How do I receive the Medicare rebate?

You first need to visit your General Practitioner (GP) to outline your mental health concerns and request a referral. It is best to let the practice know when booking your appointment that you require a Mental Health Care Plan assessment as it is common practice to book a double appointment so that they have adequate time to develop a care plan with you. The Mental Health Care Plan entitles you to a rebate for 10 individual sessions AND 10 group sessions per calendar year. You can obtain 6 rebated sessions on your first referral and another 4-6 sessions on your second referral (called a 'review'). If you do not have a Mental Health Care Plan in place before your first visit you will be required to pay in full.

Can I still see a psychologist without a referral?

Yes. You are welcome to attend any time without a referral. You only need a referral if you wish to claim Medicare rebates. Some clients do not use Medicare but prefer to pay the full fee or use Private Health rebates.

Note: Check with your fund first if intending to use Extras. Some private health funds require you to use all 10 Medicare rebated sessions before you are eligible for Psychology Extras.

What if I’m late or miss an appointment?

We aim to be on time and ensure that all appointment times run to schedule. For this reason, if a client runs late the full fee and scheduled appointment time will be kept the same and extra time cannot be given. We do appreciate that circumstances may require appointments to be rescheduled. If you need to cancel an appointment it is important to give us a minimum of 24 hours’ notice. We reserve the right to charge clients the $75 fee for non-attendance where appointments are missed with less than 24 hours’ notice. This fee will be the responsibility of the client and not other paying parties.

What is the difference between a psychologist and a psychiatrist?

There are a number of important differences between these two types of mental health professionals. The first is that psychologists have completed a university qualification in understanding human behaviour and emotion and thought, whereas psychiatrists have a university qualification in medicine. The second difference is that psychiatrists are able to prescribe medications whereas psychologists are not. Psychologists treat mental health issues using thought and behavioural techniques, such as thought analysis and restructuring, life skills training, education, lifestyle adjustment, exercise, goal setting, problem-solving and making positive environmental changes. In addition, clinical psychologists have undertaken an extra two years’ postgraduate training in specific mental health disorders, their assessment, diagnosis and treatment, and have often trained and worked in more diverse clinical settings such as hospitals, community and acute mental health services. Psychiatrists are particularly helpful when medications are required, such as with psychotic disorders, bipolar disorder or when the presenting illness has organic pathologies, for example, in cases of dementia or acquired brain injury.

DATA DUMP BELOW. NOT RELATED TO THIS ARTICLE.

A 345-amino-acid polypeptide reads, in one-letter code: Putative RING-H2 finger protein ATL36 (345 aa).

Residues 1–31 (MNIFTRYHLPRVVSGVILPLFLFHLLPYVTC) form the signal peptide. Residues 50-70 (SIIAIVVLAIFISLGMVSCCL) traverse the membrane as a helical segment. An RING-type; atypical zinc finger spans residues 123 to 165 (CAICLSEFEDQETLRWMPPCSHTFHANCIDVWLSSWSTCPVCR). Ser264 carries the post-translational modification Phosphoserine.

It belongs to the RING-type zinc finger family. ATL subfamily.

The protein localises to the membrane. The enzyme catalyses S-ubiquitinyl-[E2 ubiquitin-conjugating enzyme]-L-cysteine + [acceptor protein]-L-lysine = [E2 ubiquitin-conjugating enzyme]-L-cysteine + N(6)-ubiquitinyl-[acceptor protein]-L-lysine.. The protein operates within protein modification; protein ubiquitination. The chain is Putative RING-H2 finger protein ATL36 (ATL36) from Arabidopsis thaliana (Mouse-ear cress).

Should I take medication for my concern?

Previous scientific evidence indicated that medication is a front-line treatment with a few specific mental illnesses. For example, Major Depression, Bipolar Disorder and the varying types of psychoses are best treated with medication. For other more common mental health issues, such as anxiety and depression, medication can also help to stabilise mood and bring about change, in the short to medium term. However, it is important to appreciate that the choice of medication versus counselling is not mutually exclusive. That is, just because you may already be taking medication does not mean you would not benefit from counselling. Indeed, research suggests that a combination of both medication and counselling often leads to better outcomes.

Having said that, the latest research in neuroplasticity research suggests that creating enriched environments (a Nobel Prize idea) is essential for improving our mental health. This is what Soul Food Cafe and Lifeboat Counselling focus on.

“To effectively address mental illness, neural pathways need to shift. This capacity of the brain to change has been demonstrated with enriched environments – of which talking therapies are an important part. The role of therapeutic relationships in changing neural connectivity and reshaping higher neural connections is indeed in line with Nobel Prize winner Eric Kandel’s prediction in 1998 – the dawn of a ‘remarkable scientific revolution’ that will change the paradigm of understanding the brain for the 21st century”. – Professor Pieter Rossouw